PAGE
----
Street Roots’ recent readers survey asked Portlanders to chime in on important issues related to the organization. It was by no means scientific, but it does give us a snapshot of the people who support vendors and read the newspaper. Here is what we found out.
The vast majority of SR readers are college educated, and female. People of all ages support SR, but readers 21-35 have increased dramatically in the past two years since we last did a survey. Sixty-three percent of readers found out about the newspaper through an interaction with a vendor, while another 25 percent found out through a friend or word of mouth. That means by helping spread the word and introducing SR to your peer network, you can make a big difference.
More than 70 percent of those surveyed thought that SR was a window into their community, politically relevant and a strong advocate for people experiencing homelessness.
In-depth news coverage was by far the most popular aspect of the newspaper followed closely by the SR editorial and opinion pieces from a wide range of community members and organizations.
Nearly 80 percent of readers said that if SR went weekly they would purchase the newspaper every week from vendors.
On the vendor side of things readers showed lots of love. When asked if vendors conduct themselves professionally in the community — more than 90 percent of people said yes. One person wrote, “Yes, vendors are very professional. Vendors are polite, friendly and make good small talk, while saying nice things like, ‘Thank you’ and ‘Have a good day,’ after buying a paper.” Another reader wrote, “Yes, and if there is an issue, Street Roots is quick to address it.” Big kudos and love to the vendors selling the newspaper week-in and week-out.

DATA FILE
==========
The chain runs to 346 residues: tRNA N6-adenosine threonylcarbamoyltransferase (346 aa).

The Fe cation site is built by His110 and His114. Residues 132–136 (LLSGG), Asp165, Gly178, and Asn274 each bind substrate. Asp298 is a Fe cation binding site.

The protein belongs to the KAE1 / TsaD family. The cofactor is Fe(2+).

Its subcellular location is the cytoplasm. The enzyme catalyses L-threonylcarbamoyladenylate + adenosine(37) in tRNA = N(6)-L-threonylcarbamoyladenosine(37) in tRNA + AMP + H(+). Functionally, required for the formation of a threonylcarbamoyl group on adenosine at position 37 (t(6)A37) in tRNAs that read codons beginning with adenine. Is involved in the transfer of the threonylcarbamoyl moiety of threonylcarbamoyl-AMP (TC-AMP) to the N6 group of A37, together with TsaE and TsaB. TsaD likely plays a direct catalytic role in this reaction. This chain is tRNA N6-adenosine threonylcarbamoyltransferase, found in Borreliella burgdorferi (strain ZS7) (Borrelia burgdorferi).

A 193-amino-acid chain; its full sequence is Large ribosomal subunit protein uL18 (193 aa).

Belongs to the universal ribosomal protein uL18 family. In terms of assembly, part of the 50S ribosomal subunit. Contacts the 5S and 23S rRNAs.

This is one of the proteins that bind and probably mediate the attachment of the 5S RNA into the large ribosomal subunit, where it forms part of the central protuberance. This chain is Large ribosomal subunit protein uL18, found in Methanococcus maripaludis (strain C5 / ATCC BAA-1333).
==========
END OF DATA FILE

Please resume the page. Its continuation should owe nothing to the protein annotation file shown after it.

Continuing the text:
Sixty-one percent of readers say they do not seek out a specific vendor, while another 26 percent said they do.
Seventy-nine percent of the community told us they are familiar with our advocacy work, with 74 percent of people saying that we make a positive difference through our policy advocacy and muckraking journalism. When asked what difference readers witnessed SR making in the community responses ranged from working with the business community, to “not being afraid to say or do the unpopular thing, regardless of outside agendas,” to putting a working face on people who are homeless. One reader wrote, “Street Roots provides a clear, unapologetic voice for social justice in our community.”
We thank all of you who took part in the survey, and look forward to the on-going support Street Roots is providing both for those experiencing homelessness, and for the broader community. It’s a team thing, and we couldn’t do it without you.
Last, but not least, check out the back page of this edition, and save the dates for both the on-line auction starting Oct. 27, and a Best of SR photography show on Nov. 3. It’s going to be a party!
by Israel Bayer